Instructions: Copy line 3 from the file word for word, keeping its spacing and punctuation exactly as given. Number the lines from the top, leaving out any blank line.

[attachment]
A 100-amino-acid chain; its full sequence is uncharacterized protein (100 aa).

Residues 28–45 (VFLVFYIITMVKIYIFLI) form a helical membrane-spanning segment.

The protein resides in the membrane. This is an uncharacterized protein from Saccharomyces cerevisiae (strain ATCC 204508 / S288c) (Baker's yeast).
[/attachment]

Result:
The protein resides in the membrane. This is an uncharacterized protein from Saccharomyces cerevisiae (strain ATCC 204508 / S288c) (Baker's yeast).